History & Neighborhoods

New toolkit lets you probe Charlotte history

Eugene Russell in front of Charlotte house

Who used to live in your house? When was your neighborhood built? Was your subdivision legally segregated? How’d your street get its name?

Start wondering about where you live, and these kinds of questions are bound to crop up. And in a fast-changing, shiny “New South” city like Charlotte, it can seem like there isn’t real history, a concrete sense of place and identity, in many parts of town. A new website launched this spring hopes to change that.

The Charlotte Neighborhood History Toolkit, the brainchild of community historians Michael Moore and Tom Hanchett, is a central resource for people who want to explore the history all around them.

“I get calls like that all the time — how do you do this, how do I find out about this house?” said Moore, who moved to Charlotte about six years ago from New England. “People think I'm crazy when I say this, but I think Charlotte is a really good place to do history. There's so much change. People are seeing it in real time.”

The toolkit, supported by a grant from the Charlotte Mecklenburg Library, is free to use. It’s not a collection of all the resources, but more of a how-to guide, complete with links and detailed walk-throughs of how to use various sources. 

Old newspaper archives, city directories, plat maps, deeds and building permits are scattered throughout a variety of websites in Charlotte. They can be challenging to find and navigate, but once you know how, they unlock a lot of stories about how neighborhoods came to be. 

Even the most mundane-seeming records can reveal stories about what was built when, by whom, for whom — the building blocks of neighborhood history.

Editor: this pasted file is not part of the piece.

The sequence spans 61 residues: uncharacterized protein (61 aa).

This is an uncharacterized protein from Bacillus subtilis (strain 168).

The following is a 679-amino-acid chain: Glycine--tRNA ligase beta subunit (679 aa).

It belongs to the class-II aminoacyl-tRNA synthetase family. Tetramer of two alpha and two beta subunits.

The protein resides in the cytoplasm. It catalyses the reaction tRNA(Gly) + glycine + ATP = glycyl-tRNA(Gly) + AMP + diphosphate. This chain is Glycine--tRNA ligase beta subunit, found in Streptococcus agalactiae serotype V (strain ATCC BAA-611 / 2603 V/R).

“Plat maps are fabulous,” said Moore. “I just love them.”

1000 Westbrook Drive today. Photo: Google Street View

Old city directories can tell you who used to live in your house. Newspaper archives contain original advertisements, like those for Oaklawn Park in the 1950s inviting “our colored citizens” to an open house in what was originally laid out as a neighborhood for African Americans. 

“The goal is to make it really simple” for people to find and understand historical resources about their neighborhood, said Hanchett, the library’s first historian-in-residence. He’s found out some interesting details about his own house from city directories and old news clippings, such as that it was once partially rented to boarders and a former resident was busted for keeping exotic snakes there in the 1970s. 

And the gains from understanding the history of a place go beyond the abstract: Hanchett pointed to Dilworth, which grew into one of the best-organized and strongest local neighborhoods, starting in the 1980s, with a group of residents coming together around the area’s historic past.

“A way for a neighborhood to build its own sense of community is to brag on its history,” said Hanchett. “It’s a process that brings people together if they know their history.”

Moore said he hopes the new toolkit will help people dismiss the notion of Charlotte as a city without history.

“Charlotte is just replete with stories,” said Moore. “Something has gone on here and is worth knowing about. It’s not just the story of a couple high rises downtown and some banks.”